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If you are living in a rented home, both you and your landlord with have certain responsibilities with regard to upkeep of the property. Whilst you are responsible for ensuring that the property stays sanitary, clean and in good repair, your landlord is responsible for maintaining and repairing the property. This will include ensuring that you have adequate access to hot water and heating; so, if you find that your boiler is broken, it’s important to know what you can do about it.
If the boiler in your rented home is broken, it can not only be highly inconvenient, but it can also have health implications if you and your family are left without heating and warm water – particularly if you live with any young children, elderly people or more vulnerable adults.
What can I do about a broken boiler in my rented home?
The most important thing to remember is that you should never try to sort out issues with the boiler in your rented home yourself. Not only can this be dangerous, but it can also compromise any warranty the boiler might have. So, unless the problem is a very basic one; like your electricity has gone off and you simply need to switch it back on, let the professionals handle it rather than trying to fix it yourself.
The first thing you need to do, if you discover that your boiler is broken, is report the issue to your landlord – as it is their responsibility to fix it. They may want to come to the property to take a look at the problem themselves, or they may simply send an engineer out to get it fixed. However your landlord decides to deal with the issue, they should not enter the property without your permission – though it’s important to remember that refusing access will affect the timescale your landlord can work to in getting any issues fixed.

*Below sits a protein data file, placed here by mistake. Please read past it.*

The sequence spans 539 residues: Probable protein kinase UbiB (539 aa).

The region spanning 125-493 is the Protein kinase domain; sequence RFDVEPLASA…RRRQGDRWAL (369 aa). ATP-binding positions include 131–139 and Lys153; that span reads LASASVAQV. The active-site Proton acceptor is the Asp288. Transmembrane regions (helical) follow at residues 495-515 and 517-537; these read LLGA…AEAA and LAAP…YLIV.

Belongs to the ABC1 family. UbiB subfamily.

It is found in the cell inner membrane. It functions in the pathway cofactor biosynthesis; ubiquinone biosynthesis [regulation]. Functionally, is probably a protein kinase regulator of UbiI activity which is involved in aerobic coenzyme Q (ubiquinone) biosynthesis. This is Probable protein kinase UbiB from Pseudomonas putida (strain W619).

What if my landlord hasn’t fixed my boiler?
Unfortunately, there’s no law in place that clearly states how quickly a landlord or agent should deal with relatively minor repairs. Legally, your landlord has a ‘reasonable’ amount of time to make repairs to your home after the problem has been reported, which can often mean different things to different people. However, legislation introduced in 2015 does set a time-scale, although only in specific circumstances.
It says landlords should fix major problems within two weeks if they ‘pose a threat to a tenant’s health and security’ – which may include a broken boiler in the depths of winter.
If you don’t feel that your landlord has taken your broken boiler seriously, or you don’t believe that they have attempted to make the repair within a reasonable amount of time, you may be eligible to make a claim against them. A successful claim would mean that the landlord is ordered by a court to carry out the necessary repairs and works, and you may also receive compensation if you, or another member of the household have suffered or become ill because of the issue.
For more information about making a claim against your landlord for not fixing a broken boiler in your rented home, or any other disrepair issue, contact CEL Solicitors for a free claim assessment, on 0809 281 2660.